The end of the check-clearing paper trail is getting closer.The Small Value Payments Company (SVPCo) has uncorked plans for a service that will enable banks to stop moving paper checks around the country and start sending electronic data and check images instead.
Testing on the check electronification service, called Image Exchange, is scheduled to begin next year.
"Our goal is to truncate the check and just move images," said Hank Farrar, president and chief operating officer at SVPCo. "We are going to spend the next year building the infrastructure and network to allow this to happen."
The project has the essential ingredient of critical mass: SVPCo member banks process about 60 percent of the nation's checks. With Image Exchange, said Farrar, "our goal is to get to 100 percent."
Initial testing on the system, which will be operated by SVPCo's Electronic Clearing Services (ECS), will focus on check returns. Live exchanges are expected to take place the first quarter of 2004.
Eight member banks have already agreed to participate: KeyBank, JP Morgan Chase, Bank of America, Wells Fargo, U.S. Bancorp, Wachovia, Bank One, and Comerica. All 21 SVPCo member banks will ultimately get involved, as will other financial institutions and third-party processors such as Electronic Data Systems and Fiserv.
All banks are welcome to participate, provided they possess the necessary core infrastructure, according to Farrar.
"This is an open system. We want it to be interoperable with the Federal Reserve," he said.
The banking industry could save $2.1 billion annually by using Image Exchange, SVPCo estimates. The benefits, Farrar said, are "very heavily weighted toward hard-dollar operational savings," such as lower transportation costs and fewer reader/sorters.
"The business case for Image Exchange and the investment that needs to be made is compelling, even in today's tight-money environment," he continued. "You can save money immediately-and you cannot say that about a lot of things."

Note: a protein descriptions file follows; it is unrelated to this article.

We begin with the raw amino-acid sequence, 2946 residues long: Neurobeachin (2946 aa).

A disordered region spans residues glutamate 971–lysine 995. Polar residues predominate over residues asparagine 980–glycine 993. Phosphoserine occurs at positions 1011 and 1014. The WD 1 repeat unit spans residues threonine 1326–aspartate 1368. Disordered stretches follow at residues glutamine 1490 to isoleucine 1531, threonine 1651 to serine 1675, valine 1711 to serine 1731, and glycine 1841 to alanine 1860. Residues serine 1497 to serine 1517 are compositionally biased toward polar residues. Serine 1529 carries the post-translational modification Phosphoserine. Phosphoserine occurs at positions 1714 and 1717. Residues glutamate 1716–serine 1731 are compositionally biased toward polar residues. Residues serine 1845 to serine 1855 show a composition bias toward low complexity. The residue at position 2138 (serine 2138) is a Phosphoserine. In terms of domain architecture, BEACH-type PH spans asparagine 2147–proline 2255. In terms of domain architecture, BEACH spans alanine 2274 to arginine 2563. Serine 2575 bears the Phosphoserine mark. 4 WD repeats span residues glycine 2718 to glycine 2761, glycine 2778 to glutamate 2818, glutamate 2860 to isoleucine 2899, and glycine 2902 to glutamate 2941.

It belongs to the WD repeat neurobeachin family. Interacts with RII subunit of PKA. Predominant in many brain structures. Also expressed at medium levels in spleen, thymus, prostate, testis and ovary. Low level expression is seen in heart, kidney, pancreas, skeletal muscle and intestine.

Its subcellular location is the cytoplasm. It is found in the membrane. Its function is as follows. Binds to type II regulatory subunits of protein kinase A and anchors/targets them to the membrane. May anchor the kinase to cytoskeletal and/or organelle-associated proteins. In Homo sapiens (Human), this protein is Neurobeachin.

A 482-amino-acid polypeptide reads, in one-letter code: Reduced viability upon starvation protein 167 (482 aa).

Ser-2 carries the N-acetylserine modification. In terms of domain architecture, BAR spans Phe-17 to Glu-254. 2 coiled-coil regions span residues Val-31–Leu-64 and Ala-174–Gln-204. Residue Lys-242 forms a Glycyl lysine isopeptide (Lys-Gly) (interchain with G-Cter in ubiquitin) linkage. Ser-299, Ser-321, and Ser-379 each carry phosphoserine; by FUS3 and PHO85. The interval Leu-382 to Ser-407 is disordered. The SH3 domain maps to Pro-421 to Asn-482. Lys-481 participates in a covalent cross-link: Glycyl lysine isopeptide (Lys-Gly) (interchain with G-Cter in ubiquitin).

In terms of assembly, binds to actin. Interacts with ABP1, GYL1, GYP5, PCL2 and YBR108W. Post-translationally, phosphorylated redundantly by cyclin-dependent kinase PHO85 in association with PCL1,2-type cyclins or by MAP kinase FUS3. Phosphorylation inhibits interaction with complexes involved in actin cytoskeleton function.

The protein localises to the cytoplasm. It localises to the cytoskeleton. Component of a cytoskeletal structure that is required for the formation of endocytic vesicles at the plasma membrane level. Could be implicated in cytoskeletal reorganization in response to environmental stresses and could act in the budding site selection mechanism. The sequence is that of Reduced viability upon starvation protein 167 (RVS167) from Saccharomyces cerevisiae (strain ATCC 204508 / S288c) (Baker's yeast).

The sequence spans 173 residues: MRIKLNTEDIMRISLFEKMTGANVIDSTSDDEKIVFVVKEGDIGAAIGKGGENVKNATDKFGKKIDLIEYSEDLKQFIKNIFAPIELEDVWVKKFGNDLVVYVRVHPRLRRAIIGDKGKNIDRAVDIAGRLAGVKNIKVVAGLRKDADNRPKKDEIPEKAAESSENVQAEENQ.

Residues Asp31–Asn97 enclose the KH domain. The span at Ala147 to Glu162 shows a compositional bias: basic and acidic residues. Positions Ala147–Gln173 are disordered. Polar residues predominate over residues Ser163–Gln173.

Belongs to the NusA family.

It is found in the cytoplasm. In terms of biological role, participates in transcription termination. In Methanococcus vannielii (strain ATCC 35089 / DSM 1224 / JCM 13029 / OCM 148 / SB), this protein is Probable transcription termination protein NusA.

But achieving those savings depends on Congress passing the Check Clearing for the 21st Century Act, which would end the requirement that checks be physically exchanged. "To make Image Exchange work and get the value, you need the Check Clearing for the 21st Century Act," Farrar said.
The check-clearing legislation introduced in the most recent Congress will need to be reintroduced once the new legislative session convenes, according to Grant Cole, a Baltimore-based senior vice president at Bank of America, adding that the proposal has bipartisan support.
"I do not think there is a lot of politics in the Check Clearing Act. We still have a very good chance of getting the bill passed by the summer," Cole said.
Financial institutions that wish to reap the benefits of Image Exchange need to start planning now. "Just saying that you have image archiving and image processing does not mean you have all the applications in place," said Farrar.
Banks also must develop new processes for tasks such as signature verification, he added. "Transmitting is the least complicated part of the problem."
Still, despite the myriad of challenges, Farrar is optimistic.
"If the Check Clearing for the 21st Century Act is passed and our project goes live, I think we will see a fairly quick evolution."